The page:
34. William Marrin says:

    After reading thru all of these replies from around the world, it sounds like some of you are still angry, still fighting, still at war with each other. Everyone in that war are now dead. Can we let them Rest In Peace?

  35. Bob Williamson says:

    My Dad was at Monte Cassino. He told me that, out of his platoon of 36 from the Cheshire regiment, only 5 men survived. When we hear so much about PTSD these days, I wonder what horrors men like him lived with.

  36. Brian Potter says:

    Thanks all for the comments on this huge battle in which my late father served as a Gunner with the NZ Forces. It was a privilege to revisit the area in 2001 and see the places Dad went as a soldier, even down to identifying the house he stayed in. He was lucky to come home – one of his mates remains in the Commonwealth War Cemetery. Interesting to read the various criticisms. Dad made an enduring comment on such things: “its easy to criticise from the luxury of peace, fact remains tho that this was no game, you didn’t have a beer with the other side in the evening, there was only going to be be one winner and it HAD to be us”.

  37. Andy clark says:

    My father was in the Royal Corps of Signals.
    I can’t give dates, as I’ve not yet found the paperwork about his service, somewhere in our attic.

  38. Beverley Zierow says:

    My father served as a jeep & truck driver in Headquarters Battery, 936th Field Artillery Battalion, 5th Army. In Sept 1943 the 936th sailed from New York and landed in Algeria. Dad drove a truck in the military convoy to Bizerte, Tunisia and in November sailed to Italy landing just west of Naples. By January 1944 the 936th fought its way to Monte Cassino. Dad watched the bombing of the abbey and stated in an April V-mail “I had a grandstand view of the bombing and shelling”. His unit suffered from one of the first major incidents of friendly fire in WWII on 15-16 March 1944 while there. Dad described it in a V-mail letter as “a little excitement.” After the FFire, many men of the 936th & 937th were given passes to Caserta for some R&R. Dad got to watch Mt. Vesuvius erupt.
    Other V-mail he sent mentioned: “Hear a lot of shells but am so used to them now I only get scared when they start coming close.” “…at least they [he meant the folks back home who complained about rationing] can go home every nite and nothing to worry about.” “Seen a lot of sights since I left the States, some were good and some not.”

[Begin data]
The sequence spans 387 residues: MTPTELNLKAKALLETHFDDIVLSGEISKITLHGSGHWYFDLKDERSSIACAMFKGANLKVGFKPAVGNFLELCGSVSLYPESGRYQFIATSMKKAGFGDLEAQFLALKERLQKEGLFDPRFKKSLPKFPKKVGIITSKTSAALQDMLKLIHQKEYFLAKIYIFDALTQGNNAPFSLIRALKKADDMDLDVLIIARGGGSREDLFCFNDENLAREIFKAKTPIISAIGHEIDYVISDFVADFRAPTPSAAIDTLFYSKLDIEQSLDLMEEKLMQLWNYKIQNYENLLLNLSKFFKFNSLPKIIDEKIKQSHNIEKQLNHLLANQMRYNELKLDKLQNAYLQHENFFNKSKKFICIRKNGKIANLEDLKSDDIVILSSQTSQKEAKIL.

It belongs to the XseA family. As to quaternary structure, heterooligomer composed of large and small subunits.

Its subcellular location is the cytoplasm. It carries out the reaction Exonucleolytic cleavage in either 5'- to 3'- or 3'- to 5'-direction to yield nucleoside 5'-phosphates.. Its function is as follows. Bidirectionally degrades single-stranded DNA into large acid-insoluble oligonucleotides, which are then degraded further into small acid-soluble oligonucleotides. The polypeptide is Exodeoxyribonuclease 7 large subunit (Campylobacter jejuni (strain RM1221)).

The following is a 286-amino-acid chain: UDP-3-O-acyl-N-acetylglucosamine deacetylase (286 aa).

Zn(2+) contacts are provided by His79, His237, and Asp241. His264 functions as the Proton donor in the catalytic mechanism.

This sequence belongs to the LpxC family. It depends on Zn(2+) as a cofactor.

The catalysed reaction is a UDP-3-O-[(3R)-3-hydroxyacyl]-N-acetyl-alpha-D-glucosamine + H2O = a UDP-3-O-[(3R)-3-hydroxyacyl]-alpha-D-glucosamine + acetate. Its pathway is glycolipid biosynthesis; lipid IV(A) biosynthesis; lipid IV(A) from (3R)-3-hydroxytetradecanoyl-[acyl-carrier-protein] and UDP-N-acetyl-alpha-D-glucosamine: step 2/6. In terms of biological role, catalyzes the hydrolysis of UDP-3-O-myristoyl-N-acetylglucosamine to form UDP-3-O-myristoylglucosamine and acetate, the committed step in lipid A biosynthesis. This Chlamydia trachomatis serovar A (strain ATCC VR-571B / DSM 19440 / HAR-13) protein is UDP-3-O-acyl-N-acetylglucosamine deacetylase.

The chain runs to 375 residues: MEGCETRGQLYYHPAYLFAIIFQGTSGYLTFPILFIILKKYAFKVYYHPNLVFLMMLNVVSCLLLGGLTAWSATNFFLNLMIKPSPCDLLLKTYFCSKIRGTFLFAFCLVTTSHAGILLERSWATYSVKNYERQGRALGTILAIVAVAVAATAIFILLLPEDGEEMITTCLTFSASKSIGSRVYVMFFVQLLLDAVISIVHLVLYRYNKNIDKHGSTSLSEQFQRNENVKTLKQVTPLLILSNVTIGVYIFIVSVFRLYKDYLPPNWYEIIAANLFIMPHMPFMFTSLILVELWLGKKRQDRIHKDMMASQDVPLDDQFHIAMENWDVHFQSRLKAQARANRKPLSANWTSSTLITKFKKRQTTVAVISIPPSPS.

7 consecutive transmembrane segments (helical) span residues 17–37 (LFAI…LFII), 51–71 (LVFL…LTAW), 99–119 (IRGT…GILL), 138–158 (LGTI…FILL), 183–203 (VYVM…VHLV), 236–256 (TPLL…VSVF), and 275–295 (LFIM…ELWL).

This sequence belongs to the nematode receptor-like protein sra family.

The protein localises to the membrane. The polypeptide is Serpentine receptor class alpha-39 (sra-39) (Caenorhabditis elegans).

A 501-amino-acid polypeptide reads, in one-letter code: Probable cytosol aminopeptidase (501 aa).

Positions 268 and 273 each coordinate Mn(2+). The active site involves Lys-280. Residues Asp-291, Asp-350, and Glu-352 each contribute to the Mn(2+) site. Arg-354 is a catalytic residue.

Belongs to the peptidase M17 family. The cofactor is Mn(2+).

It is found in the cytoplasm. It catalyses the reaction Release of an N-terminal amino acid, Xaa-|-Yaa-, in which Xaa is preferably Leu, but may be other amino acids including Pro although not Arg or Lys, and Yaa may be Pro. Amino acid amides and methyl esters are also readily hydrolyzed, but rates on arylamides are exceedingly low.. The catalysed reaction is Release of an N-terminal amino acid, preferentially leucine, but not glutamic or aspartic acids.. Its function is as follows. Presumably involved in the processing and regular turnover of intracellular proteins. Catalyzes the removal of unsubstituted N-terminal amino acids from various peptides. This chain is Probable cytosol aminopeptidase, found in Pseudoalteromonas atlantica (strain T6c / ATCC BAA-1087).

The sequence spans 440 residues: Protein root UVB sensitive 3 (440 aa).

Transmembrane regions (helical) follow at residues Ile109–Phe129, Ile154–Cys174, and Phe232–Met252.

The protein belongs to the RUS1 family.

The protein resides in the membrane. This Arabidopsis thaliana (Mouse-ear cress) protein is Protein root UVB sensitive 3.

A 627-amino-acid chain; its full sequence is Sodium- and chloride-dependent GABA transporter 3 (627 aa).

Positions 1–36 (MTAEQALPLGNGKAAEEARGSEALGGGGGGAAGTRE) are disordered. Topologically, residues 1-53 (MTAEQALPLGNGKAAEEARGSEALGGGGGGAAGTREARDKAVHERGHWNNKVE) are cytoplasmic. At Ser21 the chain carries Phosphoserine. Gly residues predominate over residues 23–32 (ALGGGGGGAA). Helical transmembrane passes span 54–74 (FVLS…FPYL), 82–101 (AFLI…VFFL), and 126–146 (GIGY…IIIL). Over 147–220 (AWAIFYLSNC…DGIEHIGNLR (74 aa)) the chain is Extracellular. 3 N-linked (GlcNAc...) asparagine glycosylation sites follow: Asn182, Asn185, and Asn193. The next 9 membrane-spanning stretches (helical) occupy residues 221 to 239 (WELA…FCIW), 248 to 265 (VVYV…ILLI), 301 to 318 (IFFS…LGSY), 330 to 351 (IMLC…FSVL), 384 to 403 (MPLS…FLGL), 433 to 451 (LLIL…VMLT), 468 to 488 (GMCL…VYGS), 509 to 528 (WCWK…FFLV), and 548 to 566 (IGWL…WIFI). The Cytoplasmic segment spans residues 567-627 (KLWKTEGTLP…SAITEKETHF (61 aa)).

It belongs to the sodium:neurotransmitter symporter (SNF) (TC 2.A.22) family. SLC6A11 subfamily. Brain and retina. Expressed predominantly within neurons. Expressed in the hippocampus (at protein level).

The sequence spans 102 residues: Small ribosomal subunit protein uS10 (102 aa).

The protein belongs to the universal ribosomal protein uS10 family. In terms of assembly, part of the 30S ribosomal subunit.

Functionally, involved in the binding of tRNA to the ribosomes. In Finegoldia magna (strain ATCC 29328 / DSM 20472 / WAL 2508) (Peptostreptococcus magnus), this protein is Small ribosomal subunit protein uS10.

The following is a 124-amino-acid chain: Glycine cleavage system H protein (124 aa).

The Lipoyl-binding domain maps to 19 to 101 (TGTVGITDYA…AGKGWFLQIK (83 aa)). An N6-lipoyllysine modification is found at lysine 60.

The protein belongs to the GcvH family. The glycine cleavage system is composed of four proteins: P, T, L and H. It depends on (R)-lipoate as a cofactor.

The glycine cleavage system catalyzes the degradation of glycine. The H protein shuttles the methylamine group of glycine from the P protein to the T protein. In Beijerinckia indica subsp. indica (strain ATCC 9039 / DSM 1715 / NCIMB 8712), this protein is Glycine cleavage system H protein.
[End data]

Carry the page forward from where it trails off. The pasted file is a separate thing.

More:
Dad only mentioned the war a couple of times while I was growing up. After his death I found the sergeant in charge of the motor pool for HqBtry 936th FA Bn and with a year’s research documented all but about 2 weeks of the 3 years Dad served in the army during WWII.

  39. DL Sheley says:

    “You may not know this, but it was commonly voiced by British officers in WWI and II when seeing -nonplussed- the performance of the US army.”
    Is this one of British officers famous for ordering their men into battles, repeatedly, where they never saw the front in person and had no idea the slaughter they caused.

    “US only had fought injuns, messicans and the Civil War”
    Forgetting the King’s redcoats? Spain? WWI?

  40. Alfred J. Nelson says:

    My Father in-law Edwin J. Vanek fought at Monte Cassino with the 88th Division, A913FA, He said that he lost many of his friends in that battle.

  41. Terry Quaglieri says:

    As told by my grandmother, she played in and around Monte Cassino, when she was a child and lived nearby, she said it was horrible and also said how beautiful Monte Cassino was before the war.

  42. Patti Jones says:

    My father and uncle both fought in WWII. Both Army; Uncle Howard was blown to bits on bay of Salerno, gramps received his effects and purple heart. My father fought the Japs; i.e. Guam. Many veterans from WWI&II laid claims that they were walking or crawling in the trenches filling with body parts and blood. Vetnam not much different.

  43. Wendy Baddeley says:

    My dad Kazimierz Roszczyk was Born 4th March 1915, Gozdzikaw, Poland
    Died 16th September 1996 Reading Berkshire, England

    He Served from 1932 – 1945 in the 8TH Polish Heavy A A Regiment

    Dad was sent to Monte Cassino with his regiment, he won the Monte Cassino Cross in May 1944 and he received his medal after the war on 7th March 1945. I still have that medal of which I am extremely proud of my dad. Dad never spoke of his war years, so I don’t know much about it,